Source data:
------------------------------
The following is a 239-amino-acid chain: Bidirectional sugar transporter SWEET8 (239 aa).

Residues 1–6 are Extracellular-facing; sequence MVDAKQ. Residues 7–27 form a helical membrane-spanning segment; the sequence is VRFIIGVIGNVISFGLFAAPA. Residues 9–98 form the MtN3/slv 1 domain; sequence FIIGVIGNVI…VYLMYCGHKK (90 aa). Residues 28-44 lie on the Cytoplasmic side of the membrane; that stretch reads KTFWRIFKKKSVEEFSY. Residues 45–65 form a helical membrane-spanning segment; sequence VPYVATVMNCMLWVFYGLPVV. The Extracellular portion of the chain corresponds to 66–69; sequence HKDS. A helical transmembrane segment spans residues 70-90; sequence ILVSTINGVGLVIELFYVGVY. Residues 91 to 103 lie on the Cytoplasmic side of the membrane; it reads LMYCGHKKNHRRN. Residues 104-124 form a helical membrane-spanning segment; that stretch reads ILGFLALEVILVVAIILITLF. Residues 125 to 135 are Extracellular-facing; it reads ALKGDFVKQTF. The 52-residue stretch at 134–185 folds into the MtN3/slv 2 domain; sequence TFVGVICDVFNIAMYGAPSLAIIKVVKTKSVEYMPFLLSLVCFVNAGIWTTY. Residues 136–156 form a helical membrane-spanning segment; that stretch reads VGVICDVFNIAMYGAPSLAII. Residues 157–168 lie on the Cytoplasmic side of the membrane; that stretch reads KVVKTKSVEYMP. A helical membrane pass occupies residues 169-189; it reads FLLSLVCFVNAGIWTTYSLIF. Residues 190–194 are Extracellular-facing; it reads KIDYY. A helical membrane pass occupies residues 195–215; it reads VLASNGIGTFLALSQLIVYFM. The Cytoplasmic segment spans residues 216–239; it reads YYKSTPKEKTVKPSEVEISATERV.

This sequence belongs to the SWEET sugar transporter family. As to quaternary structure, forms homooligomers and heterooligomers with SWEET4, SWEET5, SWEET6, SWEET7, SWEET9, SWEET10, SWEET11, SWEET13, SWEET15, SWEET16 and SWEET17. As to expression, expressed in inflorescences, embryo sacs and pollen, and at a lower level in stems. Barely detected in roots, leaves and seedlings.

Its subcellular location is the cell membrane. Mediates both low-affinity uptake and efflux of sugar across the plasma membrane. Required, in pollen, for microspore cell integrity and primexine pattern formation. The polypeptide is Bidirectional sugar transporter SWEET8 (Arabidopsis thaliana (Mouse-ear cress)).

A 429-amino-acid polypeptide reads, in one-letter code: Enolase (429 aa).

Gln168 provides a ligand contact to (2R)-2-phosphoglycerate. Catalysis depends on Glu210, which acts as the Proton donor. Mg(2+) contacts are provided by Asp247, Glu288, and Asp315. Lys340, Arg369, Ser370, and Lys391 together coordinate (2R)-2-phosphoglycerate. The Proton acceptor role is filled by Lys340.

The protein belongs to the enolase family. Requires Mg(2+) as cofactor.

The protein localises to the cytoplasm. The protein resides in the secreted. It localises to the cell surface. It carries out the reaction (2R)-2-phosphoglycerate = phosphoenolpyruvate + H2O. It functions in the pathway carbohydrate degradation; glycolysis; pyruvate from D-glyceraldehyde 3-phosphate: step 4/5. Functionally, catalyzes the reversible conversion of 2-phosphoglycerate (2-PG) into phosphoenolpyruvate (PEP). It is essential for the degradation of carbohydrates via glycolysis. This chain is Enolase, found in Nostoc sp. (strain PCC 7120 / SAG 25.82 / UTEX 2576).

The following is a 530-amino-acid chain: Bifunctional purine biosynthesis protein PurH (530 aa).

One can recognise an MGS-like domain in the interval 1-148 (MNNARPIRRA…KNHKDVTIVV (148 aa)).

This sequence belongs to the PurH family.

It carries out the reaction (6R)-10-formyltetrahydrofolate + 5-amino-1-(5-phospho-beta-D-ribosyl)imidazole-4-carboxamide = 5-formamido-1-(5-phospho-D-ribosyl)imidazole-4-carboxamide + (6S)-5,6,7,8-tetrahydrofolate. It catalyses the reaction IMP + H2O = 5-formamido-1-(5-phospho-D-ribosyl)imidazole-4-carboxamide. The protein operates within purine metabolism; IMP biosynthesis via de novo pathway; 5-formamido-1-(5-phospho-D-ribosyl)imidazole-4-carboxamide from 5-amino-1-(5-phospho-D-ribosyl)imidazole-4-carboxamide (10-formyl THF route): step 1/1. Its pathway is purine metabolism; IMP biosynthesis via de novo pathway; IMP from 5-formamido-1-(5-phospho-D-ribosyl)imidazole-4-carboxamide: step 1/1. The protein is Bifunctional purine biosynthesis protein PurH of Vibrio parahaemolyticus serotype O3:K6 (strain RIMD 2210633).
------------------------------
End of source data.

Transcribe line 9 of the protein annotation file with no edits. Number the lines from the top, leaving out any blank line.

The following is a 530-amino-acid chain: Bifunctional purine biosynthesis protein PurH (530 aa).